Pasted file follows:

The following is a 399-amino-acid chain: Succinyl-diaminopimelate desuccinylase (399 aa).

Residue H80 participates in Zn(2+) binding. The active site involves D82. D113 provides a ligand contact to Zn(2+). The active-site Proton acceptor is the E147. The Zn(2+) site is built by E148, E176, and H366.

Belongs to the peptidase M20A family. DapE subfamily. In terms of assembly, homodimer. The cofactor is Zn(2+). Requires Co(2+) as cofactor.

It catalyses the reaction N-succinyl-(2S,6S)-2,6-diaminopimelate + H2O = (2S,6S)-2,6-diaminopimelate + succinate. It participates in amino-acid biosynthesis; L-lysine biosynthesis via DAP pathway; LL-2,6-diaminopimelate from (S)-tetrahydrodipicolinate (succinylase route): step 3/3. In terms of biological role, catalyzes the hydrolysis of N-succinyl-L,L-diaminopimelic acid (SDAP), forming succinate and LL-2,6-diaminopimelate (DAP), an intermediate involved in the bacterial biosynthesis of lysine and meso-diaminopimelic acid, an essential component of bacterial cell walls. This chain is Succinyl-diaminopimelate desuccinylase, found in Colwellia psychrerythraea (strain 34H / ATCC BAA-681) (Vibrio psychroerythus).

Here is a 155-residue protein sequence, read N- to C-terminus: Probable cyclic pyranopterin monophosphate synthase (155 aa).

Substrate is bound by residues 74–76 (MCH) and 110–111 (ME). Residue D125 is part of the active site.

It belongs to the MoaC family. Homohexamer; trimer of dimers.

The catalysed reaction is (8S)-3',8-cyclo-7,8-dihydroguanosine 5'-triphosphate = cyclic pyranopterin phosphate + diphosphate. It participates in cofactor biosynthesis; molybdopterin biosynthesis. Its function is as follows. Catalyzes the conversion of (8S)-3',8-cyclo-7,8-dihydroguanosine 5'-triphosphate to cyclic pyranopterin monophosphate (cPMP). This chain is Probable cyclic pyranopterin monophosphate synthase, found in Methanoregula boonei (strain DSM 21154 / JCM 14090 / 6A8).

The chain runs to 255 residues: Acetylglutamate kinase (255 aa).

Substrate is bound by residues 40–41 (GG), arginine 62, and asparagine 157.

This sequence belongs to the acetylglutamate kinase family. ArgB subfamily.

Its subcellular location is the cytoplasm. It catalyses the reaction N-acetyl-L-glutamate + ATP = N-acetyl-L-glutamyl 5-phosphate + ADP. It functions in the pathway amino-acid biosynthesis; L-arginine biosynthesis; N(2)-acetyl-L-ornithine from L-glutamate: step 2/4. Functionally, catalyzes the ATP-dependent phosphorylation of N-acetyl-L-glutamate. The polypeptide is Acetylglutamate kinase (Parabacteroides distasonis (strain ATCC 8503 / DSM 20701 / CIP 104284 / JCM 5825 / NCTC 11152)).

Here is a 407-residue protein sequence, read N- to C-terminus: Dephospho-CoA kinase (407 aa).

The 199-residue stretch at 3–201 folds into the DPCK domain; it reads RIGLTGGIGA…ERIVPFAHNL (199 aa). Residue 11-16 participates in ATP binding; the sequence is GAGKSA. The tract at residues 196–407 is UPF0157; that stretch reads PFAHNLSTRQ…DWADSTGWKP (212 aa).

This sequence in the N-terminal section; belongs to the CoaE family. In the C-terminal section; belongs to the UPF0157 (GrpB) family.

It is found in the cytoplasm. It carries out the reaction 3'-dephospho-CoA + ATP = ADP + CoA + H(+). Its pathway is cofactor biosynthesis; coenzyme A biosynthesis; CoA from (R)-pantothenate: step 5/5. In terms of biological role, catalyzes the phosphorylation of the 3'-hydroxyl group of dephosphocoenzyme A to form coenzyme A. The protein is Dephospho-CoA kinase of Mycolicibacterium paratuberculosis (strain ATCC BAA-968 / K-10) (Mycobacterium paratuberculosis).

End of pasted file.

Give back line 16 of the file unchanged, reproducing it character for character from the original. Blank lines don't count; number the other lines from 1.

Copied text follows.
It is found in the cytoplasm. It carries out the reaction 3'-dephospho-CoA + ATP = ADP + CoA + H(+). Its pathway is cofactor biosynthesis; coenzyme A biosynthesis; CoA from (R)-pantothenate: step 5/5. In terms of biological role, catalyzes the phosphorylation of the 3'-hydroxyl group of dephosphocoenzyme A to form coenzyme A. The protein is Dephospho-CoA kinase of Mycolicibacterium paratuberculosis (strain ATCC BAA-968 / K-10) (Mycobacterium paratuberculosis).